Global research output on HIV/AIDS-related medication adherence from 1980 to 2017
Publication Type
Original research

Background: "Human Immunodeficiency Virus (HIV)" and Acquired Immunodeficiency Syndrome (AIDS) are global health burden. Medication adherence in people living with HIV (PLWH) is a key element in reducing morbidity and mortality. Quantitative and qualitative assessment of research activity helps identify research gaps as well as efforts implemented to improve adherence behaviors in PLWH. The aim of the current study was to assess and analyze literature on HIV/AIDS-related medication adherence using bibliometric methods. Methods: SciVerse Scopus was used to accomplish the purpose of the current study. The study period included all times up to 2017. The analysis was restricted to documents published in academic journals. Results: Search strategy retrieved 3021 documents with an average of 32.5 citations per document, an h-index of 136, and an average of 4.4 authors per documents. The volume of literature on HIV/AIDS-related medication adherence constituted 1.3% of the overall HIV/AIDS literature. There was a significant (p < 0.01; r = 0.9) correlation between the growth of publications in AIDS-related stigma and medication adherence. The regions of America (567.9) had the highest research output per one million infected people (567.9) followed by the European region (314.3), Western Pacific Region (70.7), Eastern Mediterranean region (31.4), South East Asia (34.0), and Africa (19.3). Geographical distribution of publications showed an active contribution of certain countries in the Southern and Eastern region of Sub-Saharan Africa. Harvard University (8.4%; n = 254) was the most active institution. The top cited documents focused on the impact of adherence on disease outcome and the impact of text messages on improving medication adherence. Conclusion: Research on medication adherence in PLWH showed regional variations. International research collaboration with high burden regions such as Sub-Saharan Africa needs to be strengthened to achieve the global target of ending AIDS as a public health threat by 2030. © 2018 The Author(s).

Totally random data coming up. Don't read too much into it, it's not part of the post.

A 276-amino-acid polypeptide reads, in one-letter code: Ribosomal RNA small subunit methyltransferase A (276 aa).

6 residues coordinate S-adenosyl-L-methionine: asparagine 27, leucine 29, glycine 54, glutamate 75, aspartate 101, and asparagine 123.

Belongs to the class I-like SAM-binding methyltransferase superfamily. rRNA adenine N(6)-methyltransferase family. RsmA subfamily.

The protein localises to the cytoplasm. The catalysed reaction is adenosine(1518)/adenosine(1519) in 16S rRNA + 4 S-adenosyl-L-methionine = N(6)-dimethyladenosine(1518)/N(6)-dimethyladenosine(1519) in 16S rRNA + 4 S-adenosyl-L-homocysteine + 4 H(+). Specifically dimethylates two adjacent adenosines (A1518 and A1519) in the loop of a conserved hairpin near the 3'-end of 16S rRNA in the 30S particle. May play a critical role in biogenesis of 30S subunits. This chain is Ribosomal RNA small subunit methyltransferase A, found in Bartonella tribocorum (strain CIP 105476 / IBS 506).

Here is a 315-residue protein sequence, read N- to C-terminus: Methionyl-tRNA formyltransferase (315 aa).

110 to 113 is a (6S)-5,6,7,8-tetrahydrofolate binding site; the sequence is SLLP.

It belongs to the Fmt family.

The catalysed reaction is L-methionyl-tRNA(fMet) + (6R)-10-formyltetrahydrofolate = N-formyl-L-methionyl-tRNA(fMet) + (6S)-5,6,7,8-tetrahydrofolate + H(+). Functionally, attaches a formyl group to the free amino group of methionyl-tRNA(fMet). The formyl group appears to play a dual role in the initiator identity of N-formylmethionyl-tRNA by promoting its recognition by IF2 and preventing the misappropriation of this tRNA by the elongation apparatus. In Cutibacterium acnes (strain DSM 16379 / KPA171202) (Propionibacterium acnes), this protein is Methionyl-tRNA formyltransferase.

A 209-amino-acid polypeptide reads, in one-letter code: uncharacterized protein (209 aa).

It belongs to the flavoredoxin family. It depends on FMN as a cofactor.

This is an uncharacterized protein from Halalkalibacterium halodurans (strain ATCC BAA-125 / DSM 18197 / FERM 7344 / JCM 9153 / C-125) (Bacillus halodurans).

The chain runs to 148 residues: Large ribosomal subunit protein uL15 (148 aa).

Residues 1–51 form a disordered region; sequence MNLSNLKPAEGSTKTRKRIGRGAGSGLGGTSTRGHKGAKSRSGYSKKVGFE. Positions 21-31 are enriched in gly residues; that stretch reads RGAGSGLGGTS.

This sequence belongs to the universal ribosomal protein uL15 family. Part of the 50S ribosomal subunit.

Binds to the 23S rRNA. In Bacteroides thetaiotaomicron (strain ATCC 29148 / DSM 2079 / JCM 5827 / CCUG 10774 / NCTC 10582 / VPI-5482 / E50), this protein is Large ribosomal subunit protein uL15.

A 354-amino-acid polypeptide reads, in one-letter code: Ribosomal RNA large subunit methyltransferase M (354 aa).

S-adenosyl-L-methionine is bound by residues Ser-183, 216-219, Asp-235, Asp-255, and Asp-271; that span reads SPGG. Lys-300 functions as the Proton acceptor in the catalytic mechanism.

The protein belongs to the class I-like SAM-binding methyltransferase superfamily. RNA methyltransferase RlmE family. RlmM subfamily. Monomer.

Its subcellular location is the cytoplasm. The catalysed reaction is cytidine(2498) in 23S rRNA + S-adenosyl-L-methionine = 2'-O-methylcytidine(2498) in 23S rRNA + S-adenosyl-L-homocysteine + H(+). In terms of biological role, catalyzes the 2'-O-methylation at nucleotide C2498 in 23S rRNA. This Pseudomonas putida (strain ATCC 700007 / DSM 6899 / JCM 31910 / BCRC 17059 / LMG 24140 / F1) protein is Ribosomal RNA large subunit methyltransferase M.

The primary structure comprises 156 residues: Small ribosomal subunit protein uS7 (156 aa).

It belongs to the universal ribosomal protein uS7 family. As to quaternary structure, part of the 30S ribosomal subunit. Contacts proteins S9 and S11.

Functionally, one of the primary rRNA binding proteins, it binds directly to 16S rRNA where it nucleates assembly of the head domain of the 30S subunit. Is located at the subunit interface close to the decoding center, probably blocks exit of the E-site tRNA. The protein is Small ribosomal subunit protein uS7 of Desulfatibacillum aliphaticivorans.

BMC Health Services Research
BioMed Central Ltd.
Publisher Country
United Kingdom
Thomson Reuters
Impact Factor
Publication Type
Prtinted only